And when we became vulnerable it was good bye Tommy/other Europeans.
 
#9
Surely the best coloniser is the country that persuades the inhabitants of a particular peace of real estate to be colonised - it ain't about how great the places are now? So I don't agree that the septics were the best colonisers - most of their colonies they nicked from the Spanish in the Spanish American War.
 
#10
Well, first you need to define Colonisation:

Colonise
v 1: settle as a colony; of countries in the developing world; "Europeans colonized Africa in the 17th century" [syn: colonize] [ant: decolonize] 2: settle as colonists or establish a colony (in); "The British colonized the East Coast" [syn: colonize]
And going by this definition of colonisation, I would say Britain did pretty well at it.
At the same time, the US didn't do well, as they have, to my knowledge, not actually settled anywhere and established colonies, but rather aggresively taken colonies established by other nations.
 
#11
If the US is such a good colonizer then it must be saying something about British colonisation, as one of the main colonizers of America we must have had a major role in making them so good at it.

Canada, Australia, New Zealand, Hong Kong and United States were all former colonies and are a few that I can think of as being succesfull. The fact that a former colony of ours became the worlds greatest superpower surely says it all. :)
 
#12
daviroo said:
If the US is such a good colonizer then it must be saying something about British colonisation, as one of the main colonizers of America we must have had a major role in making them so good at it.

Canada, Australia, New Zealand, Hong Kong and United States were all former colonies and are a few that I can think of as being succesfull. The fact that a former colony of ours became the worlds greatest superpower surely says it all. :)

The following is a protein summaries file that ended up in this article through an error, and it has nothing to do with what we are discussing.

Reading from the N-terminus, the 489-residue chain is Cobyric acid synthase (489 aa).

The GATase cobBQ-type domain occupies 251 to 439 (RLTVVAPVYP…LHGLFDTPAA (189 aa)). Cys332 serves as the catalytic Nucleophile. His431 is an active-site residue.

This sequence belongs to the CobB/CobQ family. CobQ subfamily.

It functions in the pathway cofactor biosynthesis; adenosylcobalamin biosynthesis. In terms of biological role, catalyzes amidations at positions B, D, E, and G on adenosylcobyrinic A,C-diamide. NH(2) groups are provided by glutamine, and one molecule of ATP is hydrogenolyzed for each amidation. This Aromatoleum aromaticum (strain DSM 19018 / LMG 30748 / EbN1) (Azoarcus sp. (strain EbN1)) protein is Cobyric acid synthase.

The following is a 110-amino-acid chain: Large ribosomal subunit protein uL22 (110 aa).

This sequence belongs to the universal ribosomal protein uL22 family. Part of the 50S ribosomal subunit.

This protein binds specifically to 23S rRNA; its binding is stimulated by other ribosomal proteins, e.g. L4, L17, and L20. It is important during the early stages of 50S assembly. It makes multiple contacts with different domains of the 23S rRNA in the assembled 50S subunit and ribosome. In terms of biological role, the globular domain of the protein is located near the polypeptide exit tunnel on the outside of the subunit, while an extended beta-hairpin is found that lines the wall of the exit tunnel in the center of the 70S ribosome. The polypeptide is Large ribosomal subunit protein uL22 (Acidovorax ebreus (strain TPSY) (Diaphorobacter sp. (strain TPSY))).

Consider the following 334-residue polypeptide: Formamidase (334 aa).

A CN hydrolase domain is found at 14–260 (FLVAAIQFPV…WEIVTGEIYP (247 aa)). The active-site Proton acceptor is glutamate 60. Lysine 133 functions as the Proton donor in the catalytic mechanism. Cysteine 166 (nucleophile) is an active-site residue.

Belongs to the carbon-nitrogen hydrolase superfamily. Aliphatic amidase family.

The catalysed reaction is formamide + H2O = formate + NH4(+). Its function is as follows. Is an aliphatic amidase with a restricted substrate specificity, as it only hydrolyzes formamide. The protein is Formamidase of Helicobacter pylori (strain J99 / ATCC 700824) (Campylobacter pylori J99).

Wow, those would be really awesome points if only someone had made a major case for the US of A being such a great colonizer...

Isn't there a hole for you to crawl in to somewhere?
 

Nehustan

On ROPS
On ROPs
#13
sawdusty said:
daviroo said:
If the US is such a good colonizer then it must be saying something about British colonisation, as one of the main colonizers of America we must have had a major role in making them so good at it.

Canada, Australia, New Zealand, Hong Kong and United States were all former colonies and are a few that I can think of as being succesfull. The fact that a former colony of ours became the worlds greatest superpower surely says it all. :)
Wow, those would be really awesome points if only someone had made a major case for the US of A being such a great colonizer...

Isn't there a hole for you to crawl in to somewhere?

Oiii, have some respect, bend over when someone kisses arrse...
 
#14
sawdusty said:
daviroo said:
If the US is such a good colonizer then it must be saying something about British colonisation, as one of the main colonizers of America we must have had a major role in making them so good at it.

Canada, Australia, New Zealand, Hong Kong and United States were all former colonies and are a few that I can think of as being succesfull. The fact that a former colony of ours became the worlds greatest superpower surely says it all. :)
Wow, those would be really awesome points if only someone had made a major case for the US of A being such a great colonizer...

Isn't there a hole for you to crawl in to somewhere?